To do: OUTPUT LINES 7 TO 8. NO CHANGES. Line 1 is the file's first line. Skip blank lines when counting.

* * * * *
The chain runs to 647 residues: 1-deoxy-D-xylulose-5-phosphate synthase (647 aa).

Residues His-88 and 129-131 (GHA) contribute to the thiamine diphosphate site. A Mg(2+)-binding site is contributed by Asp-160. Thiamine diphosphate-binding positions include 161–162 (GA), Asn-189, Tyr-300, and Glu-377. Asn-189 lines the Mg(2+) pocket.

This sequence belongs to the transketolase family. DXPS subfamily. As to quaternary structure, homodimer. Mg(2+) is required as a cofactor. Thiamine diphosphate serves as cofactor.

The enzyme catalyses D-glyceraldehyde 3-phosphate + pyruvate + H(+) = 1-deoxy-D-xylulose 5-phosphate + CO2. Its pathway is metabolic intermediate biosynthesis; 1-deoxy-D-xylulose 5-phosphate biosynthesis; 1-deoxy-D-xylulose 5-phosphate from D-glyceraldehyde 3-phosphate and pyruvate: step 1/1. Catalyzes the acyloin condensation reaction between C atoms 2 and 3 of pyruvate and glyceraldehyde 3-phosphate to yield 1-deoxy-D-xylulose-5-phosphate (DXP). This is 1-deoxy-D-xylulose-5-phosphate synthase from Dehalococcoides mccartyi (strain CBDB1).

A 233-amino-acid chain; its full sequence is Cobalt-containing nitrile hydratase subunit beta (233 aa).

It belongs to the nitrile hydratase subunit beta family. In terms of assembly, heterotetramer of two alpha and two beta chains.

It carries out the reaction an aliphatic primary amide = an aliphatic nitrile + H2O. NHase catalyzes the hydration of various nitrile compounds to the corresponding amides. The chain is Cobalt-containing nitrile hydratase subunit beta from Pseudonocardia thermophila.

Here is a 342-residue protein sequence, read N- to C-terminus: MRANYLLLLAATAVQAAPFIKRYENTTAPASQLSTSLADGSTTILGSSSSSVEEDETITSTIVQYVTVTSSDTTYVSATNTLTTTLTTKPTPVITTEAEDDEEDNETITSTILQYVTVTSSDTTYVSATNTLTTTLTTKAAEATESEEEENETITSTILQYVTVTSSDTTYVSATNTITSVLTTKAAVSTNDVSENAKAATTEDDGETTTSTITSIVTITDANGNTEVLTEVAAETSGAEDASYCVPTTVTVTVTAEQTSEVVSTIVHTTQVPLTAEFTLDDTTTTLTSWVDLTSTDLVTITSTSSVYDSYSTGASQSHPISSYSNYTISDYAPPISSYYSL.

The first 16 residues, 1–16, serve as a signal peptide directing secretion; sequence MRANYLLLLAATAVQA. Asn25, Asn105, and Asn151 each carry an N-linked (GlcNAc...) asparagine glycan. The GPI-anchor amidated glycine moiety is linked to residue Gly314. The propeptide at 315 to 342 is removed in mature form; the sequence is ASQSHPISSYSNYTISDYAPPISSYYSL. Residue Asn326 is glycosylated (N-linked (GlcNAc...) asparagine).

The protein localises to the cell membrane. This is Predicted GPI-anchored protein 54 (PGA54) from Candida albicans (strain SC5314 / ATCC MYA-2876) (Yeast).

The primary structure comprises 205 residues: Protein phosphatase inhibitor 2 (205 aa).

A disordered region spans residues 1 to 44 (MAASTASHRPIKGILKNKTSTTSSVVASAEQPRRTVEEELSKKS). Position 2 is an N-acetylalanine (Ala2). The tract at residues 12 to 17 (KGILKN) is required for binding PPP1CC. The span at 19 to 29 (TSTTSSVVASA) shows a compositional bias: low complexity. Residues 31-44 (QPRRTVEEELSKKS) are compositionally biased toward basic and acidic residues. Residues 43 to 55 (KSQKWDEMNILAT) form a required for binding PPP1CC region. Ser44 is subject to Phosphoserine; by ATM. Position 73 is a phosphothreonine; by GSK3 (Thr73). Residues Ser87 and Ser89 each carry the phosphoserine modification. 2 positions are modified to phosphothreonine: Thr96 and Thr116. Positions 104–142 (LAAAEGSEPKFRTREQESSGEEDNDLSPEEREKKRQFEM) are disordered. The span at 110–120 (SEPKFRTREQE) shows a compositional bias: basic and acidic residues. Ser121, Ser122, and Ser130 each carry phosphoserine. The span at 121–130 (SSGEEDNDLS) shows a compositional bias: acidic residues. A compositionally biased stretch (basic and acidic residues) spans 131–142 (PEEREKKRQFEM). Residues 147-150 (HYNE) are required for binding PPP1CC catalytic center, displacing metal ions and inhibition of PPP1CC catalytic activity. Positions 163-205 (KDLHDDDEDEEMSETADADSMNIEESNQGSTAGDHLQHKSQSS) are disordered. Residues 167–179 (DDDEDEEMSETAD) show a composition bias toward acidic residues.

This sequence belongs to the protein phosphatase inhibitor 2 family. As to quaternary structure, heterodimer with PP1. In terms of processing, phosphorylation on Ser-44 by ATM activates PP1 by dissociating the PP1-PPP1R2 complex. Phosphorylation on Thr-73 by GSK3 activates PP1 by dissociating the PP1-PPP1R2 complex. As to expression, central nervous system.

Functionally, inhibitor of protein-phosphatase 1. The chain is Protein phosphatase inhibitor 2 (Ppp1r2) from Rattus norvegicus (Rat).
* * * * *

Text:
It carries out the reaction an aliphatic primary amide = an aliphatic nitrile + H2O. NHase catalyzes the hydration of various nitrile compounds to the corresponding amides. The chain is Cobalt-containing nitrile hydratase subunit beta from Pseudonocardia thermophila.

Here is a 342-residue protein sequence, read N- to C-terminus: MRANYLLLLAATAVQAAPFIKRYENTTAPASQLSTSLADGSTTILGSSSSSVEEDETITSTIVQYVTVTSSDTTYVSATNTLTTTLTTKPTPVITTEAEDDEEDNETITSTILQYVTVTSSDTTYVSATNTLTTTLTTKAAEATESEEEENETITSTILQYVTVTSSDTTYVSATNTITSVLTTKAAVSTNDVSENAKAATTEDDGETTTSTITSIVTITDANGNTEVLTEVAAETSGAEDASYCVPTTVTVTVTAEQTSEVVSTIVHTTQVPLTAEFTLDDTTTTLTSWVDLTSTDLVTITSTSSVYDSYSTGASQSHPISSYSNYTISDYAPPISSYYSL.